I don't think it's a ridiculous answer.
The only way to prevent dataloss in the event of a volume corruption/IO stream failure is having a copy of the data in a different location. In other words: a backup.
I'll give a plausible reason for dataloss in this case: Synology DSM uses kernel 2.6.32 and SHR uses MDADM for the RAID volumes which are merged together using LVM on which an EXT4 volume resides. The standard SATA disk that is available today has anywhere between 16 and 64MB of on-disk write cache to enhance performance as well as Native Command Queuing (NCQ). I'll assume on-disk write cache and NCQ have been enabled (Synology default). MDADM has a queue as well that can contain 1024 operations (Synology default for RAID5 sets).
The data for the LVM volume is written to MDADM. LVM in combination with this kernel version and EXT3 or EXT4 is known to screw up some journalling in case of a disk drive failure caused by a lack of barrier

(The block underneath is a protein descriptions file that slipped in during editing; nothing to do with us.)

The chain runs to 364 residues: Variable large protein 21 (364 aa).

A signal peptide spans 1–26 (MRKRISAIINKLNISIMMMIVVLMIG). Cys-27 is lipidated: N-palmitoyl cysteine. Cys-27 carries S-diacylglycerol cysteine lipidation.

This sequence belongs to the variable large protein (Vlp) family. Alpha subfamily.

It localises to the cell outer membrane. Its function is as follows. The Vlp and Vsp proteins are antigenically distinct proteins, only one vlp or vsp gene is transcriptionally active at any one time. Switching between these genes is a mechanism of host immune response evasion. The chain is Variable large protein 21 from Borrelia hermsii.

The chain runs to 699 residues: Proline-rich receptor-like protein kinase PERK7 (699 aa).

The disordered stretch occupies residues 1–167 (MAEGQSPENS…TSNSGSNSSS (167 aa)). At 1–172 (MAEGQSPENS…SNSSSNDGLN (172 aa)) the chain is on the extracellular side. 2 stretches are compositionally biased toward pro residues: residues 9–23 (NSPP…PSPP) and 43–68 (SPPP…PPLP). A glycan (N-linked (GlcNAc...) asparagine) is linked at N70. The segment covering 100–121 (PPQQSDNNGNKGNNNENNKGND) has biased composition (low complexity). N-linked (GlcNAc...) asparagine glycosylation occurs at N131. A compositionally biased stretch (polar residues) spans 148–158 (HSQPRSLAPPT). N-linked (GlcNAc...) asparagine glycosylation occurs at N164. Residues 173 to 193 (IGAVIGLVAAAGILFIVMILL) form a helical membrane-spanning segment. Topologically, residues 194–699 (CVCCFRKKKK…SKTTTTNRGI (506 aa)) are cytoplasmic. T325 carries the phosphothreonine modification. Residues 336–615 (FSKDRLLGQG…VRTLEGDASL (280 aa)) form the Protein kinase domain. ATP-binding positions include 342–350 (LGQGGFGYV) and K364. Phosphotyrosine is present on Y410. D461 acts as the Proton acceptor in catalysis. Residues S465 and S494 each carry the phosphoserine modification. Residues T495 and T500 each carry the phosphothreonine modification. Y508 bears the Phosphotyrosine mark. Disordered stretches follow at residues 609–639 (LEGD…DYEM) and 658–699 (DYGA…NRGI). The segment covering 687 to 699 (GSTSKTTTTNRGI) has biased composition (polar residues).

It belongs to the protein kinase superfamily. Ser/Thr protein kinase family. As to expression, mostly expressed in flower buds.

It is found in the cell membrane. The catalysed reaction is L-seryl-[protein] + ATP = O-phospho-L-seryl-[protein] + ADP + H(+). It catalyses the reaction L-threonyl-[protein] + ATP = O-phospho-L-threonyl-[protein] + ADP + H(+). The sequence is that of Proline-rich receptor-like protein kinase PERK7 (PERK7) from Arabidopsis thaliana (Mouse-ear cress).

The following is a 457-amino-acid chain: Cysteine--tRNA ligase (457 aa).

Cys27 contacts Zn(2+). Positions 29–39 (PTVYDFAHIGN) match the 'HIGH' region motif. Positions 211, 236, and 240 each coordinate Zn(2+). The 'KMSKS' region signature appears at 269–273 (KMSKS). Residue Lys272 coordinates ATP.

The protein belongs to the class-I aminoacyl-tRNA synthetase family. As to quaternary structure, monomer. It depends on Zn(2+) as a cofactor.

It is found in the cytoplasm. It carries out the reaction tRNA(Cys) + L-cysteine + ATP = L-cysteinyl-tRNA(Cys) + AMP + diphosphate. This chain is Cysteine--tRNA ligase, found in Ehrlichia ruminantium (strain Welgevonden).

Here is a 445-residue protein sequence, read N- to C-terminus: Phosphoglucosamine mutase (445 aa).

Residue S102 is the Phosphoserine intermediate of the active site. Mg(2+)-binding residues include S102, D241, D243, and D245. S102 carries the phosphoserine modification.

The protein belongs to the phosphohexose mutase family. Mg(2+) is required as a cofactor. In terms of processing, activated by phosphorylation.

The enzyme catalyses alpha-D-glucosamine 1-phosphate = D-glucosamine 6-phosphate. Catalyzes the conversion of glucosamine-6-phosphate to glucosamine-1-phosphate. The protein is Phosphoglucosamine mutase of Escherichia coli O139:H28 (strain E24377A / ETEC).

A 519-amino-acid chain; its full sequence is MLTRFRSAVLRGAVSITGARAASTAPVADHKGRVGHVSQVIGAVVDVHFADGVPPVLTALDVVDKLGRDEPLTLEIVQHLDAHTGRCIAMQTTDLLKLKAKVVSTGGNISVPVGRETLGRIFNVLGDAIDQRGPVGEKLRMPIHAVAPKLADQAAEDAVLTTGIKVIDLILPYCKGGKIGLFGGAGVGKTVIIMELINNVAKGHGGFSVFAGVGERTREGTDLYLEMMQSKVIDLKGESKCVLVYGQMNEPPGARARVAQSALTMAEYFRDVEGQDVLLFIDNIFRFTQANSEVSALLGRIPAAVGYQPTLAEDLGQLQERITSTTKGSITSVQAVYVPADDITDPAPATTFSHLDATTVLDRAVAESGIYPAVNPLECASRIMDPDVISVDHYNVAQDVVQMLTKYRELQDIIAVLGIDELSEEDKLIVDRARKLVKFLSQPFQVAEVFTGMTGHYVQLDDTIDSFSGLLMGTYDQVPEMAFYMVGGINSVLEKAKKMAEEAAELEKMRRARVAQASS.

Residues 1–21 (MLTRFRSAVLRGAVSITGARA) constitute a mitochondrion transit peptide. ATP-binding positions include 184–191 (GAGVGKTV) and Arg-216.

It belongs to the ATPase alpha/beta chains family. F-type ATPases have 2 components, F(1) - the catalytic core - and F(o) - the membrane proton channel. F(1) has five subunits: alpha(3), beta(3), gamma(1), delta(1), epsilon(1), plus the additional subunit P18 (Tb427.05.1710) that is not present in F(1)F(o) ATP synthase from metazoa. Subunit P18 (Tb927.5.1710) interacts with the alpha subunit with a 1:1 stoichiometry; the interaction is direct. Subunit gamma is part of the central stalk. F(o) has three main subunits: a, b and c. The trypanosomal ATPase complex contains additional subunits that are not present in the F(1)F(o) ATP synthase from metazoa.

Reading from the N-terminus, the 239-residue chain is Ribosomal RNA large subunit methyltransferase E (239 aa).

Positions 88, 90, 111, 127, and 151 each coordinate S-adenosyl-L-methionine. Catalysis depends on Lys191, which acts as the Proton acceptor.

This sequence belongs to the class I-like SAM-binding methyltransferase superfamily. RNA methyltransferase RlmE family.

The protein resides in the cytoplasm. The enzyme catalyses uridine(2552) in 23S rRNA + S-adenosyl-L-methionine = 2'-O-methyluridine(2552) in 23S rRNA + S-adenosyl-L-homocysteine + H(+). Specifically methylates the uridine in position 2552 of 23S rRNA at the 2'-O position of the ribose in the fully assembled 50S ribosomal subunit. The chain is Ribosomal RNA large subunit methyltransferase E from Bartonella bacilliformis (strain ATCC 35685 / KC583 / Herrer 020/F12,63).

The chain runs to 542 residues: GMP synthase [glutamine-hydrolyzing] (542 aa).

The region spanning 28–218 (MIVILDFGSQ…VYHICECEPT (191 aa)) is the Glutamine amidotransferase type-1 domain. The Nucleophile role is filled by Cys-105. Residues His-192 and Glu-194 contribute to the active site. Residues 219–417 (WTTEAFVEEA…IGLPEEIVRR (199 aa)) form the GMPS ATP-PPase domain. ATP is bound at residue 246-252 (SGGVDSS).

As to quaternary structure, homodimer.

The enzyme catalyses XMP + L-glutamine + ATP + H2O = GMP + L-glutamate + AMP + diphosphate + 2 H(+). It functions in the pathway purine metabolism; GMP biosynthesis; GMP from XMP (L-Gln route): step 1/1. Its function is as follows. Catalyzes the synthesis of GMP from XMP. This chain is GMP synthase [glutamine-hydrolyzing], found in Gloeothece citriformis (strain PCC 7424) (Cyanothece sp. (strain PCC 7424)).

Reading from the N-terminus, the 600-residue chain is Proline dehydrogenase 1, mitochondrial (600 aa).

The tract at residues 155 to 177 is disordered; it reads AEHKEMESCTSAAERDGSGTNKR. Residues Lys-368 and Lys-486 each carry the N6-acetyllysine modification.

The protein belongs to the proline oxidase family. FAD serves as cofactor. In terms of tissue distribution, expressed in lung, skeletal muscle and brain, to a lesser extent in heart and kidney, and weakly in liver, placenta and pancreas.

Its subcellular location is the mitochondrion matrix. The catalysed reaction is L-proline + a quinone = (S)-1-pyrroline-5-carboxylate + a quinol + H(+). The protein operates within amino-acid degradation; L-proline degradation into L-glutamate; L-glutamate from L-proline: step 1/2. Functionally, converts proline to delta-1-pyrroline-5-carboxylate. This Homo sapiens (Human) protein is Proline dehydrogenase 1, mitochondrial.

This has been fixed in kernel 2.6.33
Worst case: MDADM RAID5 write hole
In the Worst Case event of a drive failure, the MDADM RAID set fails because the write hole screws up the superblock persistency, taking a significant part of the LVM volume with it, causing the LVM volume to crash and take all your important data with it. Synology support is usually able to restore most of your data but you will encounter downtime. (You can also restore it yourself if you know how to use the command line.)
To eliminate the use of LVM I'd use standard RAID on a Synology device.
In my opinion, getting a Synology DiskStation DS1511+ for redundancy and/or fault tolerance is ridiculous. The only part that's redundant is the RAID set and that redundancy hinges on a software implementation. That being said: contact Synology support. They're committed to the product and can really help you with troubleshooting and maybe a solution. My first step would be to get rid of LVM.